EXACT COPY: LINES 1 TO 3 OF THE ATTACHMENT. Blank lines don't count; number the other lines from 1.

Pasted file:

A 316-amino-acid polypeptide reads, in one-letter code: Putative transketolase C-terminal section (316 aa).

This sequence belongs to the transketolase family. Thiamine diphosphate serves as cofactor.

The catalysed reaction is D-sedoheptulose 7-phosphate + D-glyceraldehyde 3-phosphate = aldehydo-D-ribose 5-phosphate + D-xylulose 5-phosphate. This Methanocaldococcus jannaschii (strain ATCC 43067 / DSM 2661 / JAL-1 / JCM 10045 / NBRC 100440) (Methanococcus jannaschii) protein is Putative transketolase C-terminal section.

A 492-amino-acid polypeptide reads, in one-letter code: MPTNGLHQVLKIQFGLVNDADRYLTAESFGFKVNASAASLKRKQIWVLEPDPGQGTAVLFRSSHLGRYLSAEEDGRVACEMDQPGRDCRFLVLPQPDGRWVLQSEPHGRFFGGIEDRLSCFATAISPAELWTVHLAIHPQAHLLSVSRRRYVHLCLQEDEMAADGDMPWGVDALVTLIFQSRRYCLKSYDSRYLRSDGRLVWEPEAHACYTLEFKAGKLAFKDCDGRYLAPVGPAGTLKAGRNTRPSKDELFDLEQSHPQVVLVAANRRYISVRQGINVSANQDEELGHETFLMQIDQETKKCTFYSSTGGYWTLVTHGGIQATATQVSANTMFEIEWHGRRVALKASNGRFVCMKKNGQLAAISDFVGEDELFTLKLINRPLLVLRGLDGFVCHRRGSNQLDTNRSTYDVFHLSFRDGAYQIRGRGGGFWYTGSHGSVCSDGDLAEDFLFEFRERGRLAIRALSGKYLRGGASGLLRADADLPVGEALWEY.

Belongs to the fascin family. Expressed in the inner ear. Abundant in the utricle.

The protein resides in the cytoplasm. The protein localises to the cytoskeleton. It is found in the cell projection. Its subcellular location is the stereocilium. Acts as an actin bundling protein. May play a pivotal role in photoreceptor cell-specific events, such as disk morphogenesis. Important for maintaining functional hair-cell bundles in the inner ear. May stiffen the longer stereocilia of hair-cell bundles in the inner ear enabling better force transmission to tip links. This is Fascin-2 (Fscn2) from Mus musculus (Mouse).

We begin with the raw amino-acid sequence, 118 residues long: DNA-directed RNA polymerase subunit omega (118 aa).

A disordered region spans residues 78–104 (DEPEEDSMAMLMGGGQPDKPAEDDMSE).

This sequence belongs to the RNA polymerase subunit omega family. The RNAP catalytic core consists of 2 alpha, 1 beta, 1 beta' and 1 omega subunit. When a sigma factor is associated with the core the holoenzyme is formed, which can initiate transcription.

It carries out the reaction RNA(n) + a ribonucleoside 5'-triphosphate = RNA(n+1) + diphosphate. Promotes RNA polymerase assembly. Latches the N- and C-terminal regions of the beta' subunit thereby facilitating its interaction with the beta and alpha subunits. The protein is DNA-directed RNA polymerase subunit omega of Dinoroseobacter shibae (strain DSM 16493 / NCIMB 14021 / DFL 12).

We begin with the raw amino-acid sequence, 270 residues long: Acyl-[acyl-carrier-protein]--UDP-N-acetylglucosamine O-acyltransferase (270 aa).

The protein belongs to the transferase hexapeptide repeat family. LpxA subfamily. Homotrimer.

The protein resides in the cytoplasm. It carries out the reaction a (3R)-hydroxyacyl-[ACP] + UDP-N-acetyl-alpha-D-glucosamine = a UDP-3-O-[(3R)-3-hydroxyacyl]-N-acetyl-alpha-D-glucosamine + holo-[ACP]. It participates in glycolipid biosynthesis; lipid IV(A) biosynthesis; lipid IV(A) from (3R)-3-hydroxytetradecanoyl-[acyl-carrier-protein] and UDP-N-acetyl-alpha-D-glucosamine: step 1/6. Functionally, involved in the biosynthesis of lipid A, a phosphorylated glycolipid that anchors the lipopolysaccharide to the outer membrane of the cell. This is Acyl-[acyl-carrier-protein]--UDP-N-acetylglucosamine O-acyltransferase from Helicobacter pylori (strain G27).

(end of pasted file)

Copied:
A 316-amino-acid polypeptide reads, in one-letter code: Putative transketolase C-terminal section (316 aa).

This sequence belongs to the transketolase family. Thiamine diphosphate serves as cofactor.

The catalysed reaction is D-sedoheptulose 7-phosphate + D-glyceraldehyde 3-phosphate = aldehydo-D-ribose 5-phosphate + D-xylulose 5-phosphate. This Methanocaldococcus jannaschii (strain ATCC 43067 / DSM 2661 / JAL-1 / JCM 10045 / NBRC 100440) (Methanococcus jannaschii) protein is Putative transketolase C-terminal section.